Jump to content

Round of 16: Uruguay vs Portugal


Recommended Posts

  • Replies 341
  • Created
  • Last Reply

Top Posters In This Topic

Top Posters In This Topic

1 minute ago, craigcwwe said:

He's basically Portugal's version of Eric Dier. Both are pretty slow and cumbersome, quite slow with the ball too.

Nah way better on the ball than Dier.

Link to post
Share on other sites
Just now, Baptista_8 said:

I really like him on the ball, but not seen much of him outside Euro 2016 and this WC. Definitely improved Portugal's midfield since the days of Miguel Veloso.

Idk what are his instructions, but he's just passing it to the next guy and always has an extra touch. They need to speed things up if they want to do anything in this game.

Link to post
Share on other sites
4 minutes ago, Baptista_8 said:

@PMLF will correct you ;)

 

3 minutes ago, Heartwork said:

I just think it's funny how he's referred to only by his first and middle names. It's not even like a nickname e.g. with Nani or Ronaldinho.

Yes, if he was referred to the same way as English players, he would be known as Cristiano Aveiro.

Link to post
Share on other sites
1 minute ago, Baptista_8 said:

Nah way better on the ball than Dier.

Always seems to play it safe whenever I watch him, Dier at least tries a forward pass. 

 

Link to post
Share on other sites
Just now, PMLF said:

 

Yes, if he was referred to the same way as English players, he would be known as Cristiano Aveiro.

Or Cristiano dos Santos? Don't Portuguese and Spanish people generally choose which of their surnames (one from their mother, one from their father) to go for?

Link to post
Share on other sites
Just now, Heartwork said:

Or Cristiano dos Santos? Don't Portuguese and Spanish people generally choose which of their surnames (one from their mother, one from their father) to go for?

In Portuguese it's mother's surname first followed by the father's surname. In Spanish it's the other way around.

Choosing can happen sometimes but it's not the usual or traditional way.

Link to post
Share on other sites
4 minutes ago, PMLF said:

 

Yes, if he was referred to the same way as English players, he would be known as Cristiano Aveiro.

TIL I have a similar surname to Cristiano. :cool:

Link to post
Share on other sites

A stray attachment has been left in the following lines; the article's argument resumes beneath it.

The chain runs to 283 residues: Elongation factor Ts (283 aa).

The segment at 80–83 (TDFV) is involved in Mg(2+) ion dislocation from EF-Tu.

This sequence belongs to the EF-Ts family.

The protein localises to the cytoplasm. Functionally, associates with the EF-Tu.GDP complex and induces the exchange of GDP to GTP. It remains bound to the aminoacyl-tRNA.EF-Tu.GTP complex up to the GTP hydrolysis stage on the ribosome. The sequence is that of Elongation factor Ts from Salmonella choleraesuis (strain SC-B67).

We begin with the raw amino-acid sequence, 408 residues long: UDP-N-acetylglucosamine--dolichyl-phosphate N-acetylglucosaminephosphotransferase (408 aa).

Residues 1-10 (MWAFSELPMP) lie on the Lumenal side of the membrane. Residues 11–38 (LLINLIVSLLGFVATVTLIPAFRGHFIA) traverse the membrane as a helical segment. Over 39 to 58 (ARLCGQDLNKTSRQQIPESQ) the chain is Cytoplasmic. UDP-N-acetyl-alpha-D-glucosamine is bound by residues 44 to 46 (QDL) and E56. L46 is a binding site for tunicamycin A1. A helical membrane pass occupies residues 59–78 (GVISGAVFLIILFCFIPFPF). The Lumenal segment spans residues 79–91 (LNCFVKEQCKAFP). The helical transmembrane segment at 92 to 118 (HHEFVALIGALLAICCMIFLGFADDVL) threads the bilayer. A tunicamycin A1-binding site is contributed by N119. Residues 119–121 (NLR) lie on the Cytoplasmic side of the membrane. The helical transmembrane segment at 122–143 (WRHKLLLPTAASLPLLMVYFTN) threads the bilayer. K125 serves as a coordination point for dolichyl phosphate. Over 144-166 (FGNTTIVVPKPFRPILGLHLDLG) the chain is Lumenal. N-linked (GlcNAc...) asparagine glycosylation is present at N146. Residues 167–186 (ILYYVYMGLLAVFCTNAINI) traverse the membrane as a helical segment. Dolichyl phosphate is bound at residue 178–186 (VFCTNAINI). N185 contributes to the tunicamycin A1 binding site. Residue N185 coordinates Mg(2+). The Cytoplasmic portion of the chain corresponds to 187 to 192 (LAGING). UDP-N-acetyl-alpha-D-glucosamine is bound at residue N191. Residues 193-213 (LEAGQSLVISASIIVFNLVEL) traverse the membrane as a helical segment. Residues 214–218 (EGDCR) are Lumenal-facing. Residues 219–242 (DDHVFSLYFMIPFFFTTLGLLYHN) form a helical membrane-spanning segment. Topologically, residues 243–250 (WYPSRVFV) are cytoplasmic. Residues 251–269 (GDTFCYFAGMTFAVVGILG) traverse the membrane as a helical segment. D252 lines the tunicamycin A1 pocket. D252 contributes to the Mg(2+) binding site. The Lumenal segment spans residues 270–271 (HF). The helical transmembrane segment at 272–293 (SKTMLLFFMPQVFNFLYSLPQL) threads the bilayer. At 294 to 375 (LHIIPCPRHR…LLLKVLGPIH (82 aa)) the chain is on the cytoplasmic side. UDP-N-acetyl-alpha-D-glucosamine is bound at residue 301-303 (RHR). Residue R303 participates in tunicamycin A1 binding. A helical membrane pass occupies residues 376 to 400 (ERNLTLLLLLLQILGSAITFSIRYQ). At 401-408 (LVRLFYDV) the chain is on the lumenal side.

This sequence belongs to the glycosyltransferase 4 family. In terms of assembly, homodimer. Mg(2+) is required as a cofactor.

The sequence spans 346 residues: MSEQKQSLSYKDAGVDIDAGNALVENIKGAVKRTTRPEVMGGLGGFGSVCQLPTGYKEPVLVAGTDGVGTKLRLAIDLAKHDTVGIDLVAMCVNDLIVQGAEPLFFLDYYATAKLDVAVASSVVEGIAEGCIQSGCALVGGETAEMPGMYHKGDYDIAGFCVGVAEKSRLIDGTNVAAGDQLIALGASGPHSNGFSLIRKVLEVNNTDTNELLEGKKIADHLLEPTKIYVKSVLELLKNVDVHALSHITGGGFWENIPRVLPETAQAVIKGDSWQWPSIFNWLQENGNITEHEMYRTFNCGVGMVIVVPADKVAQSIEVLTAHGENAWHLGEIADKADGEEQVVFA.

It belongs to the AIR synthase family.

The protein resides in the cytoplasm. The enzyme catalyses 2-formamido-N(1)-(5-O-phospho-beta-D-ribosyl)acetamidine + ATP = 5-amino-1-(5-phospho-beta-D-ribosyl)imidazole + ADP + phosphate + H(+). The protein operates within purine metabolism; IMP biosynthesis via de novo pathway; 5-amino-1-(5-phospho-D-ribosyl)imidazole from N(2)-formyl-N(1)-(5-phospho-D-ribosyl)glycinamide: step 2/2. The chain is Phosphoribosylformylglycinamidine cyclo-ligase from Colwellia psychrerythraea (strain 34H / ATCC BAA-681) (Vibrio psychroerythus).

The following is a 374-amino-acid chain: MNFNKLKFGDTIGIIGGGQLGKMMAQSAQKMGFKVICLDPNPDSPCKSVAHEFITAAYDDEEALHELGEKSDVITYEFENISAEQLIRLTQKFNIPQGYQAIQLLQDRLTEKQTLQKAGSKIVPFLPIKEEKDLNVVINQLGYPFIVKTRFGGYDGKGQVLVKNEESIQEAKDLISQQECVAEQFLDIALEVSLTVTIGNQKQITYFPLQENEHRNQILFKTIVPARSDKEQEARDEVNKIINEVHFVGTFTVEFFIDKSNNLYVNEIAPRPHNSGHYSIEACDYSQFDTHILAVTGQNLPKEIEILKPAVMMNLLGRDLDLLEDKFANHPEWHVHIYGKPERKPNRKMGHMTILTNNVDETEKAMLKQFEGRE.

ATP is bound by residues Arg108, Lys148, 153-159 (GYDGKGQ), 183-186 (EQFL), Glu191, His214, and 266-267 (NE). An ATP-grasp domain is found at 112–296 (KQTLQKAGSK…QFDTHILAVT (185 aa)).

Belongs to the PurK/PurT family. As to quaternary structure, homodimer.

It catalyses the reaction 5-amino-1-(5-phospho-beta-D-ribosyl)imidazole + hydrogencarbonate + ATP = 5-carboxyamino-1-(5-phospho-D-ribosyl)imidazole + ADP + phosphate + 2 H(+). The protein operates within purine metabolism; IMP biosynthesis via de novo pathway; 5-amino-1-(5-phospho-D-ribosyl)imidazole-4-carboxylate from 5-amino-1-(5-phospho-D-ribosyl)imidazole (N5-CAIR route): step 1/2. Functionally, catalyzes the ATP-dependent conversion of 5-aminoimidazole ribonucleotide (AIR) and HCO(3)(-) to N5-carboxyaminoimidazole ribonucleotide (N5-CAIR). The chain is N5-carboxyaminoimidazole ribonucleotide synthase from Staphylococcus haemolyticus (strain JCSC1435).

3 minutes ago, PMLF said:

 

Yes, if he was referred to the same way as English players, he would be known as Cristiano Aveiro.

 

That doesn't sound bad actually :thup: 

Link to post
Share on other sites
1 minute ago, PMLF said:

In Portuguese it's mother's surname first followed by the father's surname. In Spanish it's the other way around.

Choosing can happen sometimes but it's not the usual or traditional way.

OK cos I sometimes get confused when I see one Spanish player using their first surname and another using their second surname and wasn't sure if that applied in Portuguese surnames too.

Link to post
Share on other sites
5 minutes ago, Heartwork said:

OK cos I sometimes get confused when I see one Spanish player using their first surname and another using their second surname and wasn't sure if that applied in Portuguese surnames too. 

In Portugal you can choose whatever combination you want, first name, last name, middle name, nickname, whatever. No one cares.

Link to post
Share on other sites
16 minutes ago, Heartwork said:

I just think it's funny how he's referred to only by his first and middle names. It's not even like a nickname e.g. with Nani or Ronaldinho.

Roberto Carlos also used his first two names, amongst many others.

I'd genuinely be interested to know why - when the original Ronaldo was at or near his peak - CR used both his names instead of picking a surname or even just calling himself Cristiano. Was there another top-level Brazilian or Portuguese player just named Cristiano in the early 2000s?

Link to post
Share on other sites
6 minutes ago, Heartwork said:

OK cos I sometimes get confused when I see one Spanish player using their first surname and another using their second surname and wasn't sure if that applied in Portuguese surnames too.

When it comes to football they may do it due to a name sounding better, etc, or because they were raised only by their mother, etc

But for example if Luis Suárez was born in Brazil, his full name would normally be Luis Alberto Díaz Suárez instead of Luis Alberto Suárez Díaz like it is in Spanish.

 

Link to post
Share on other sites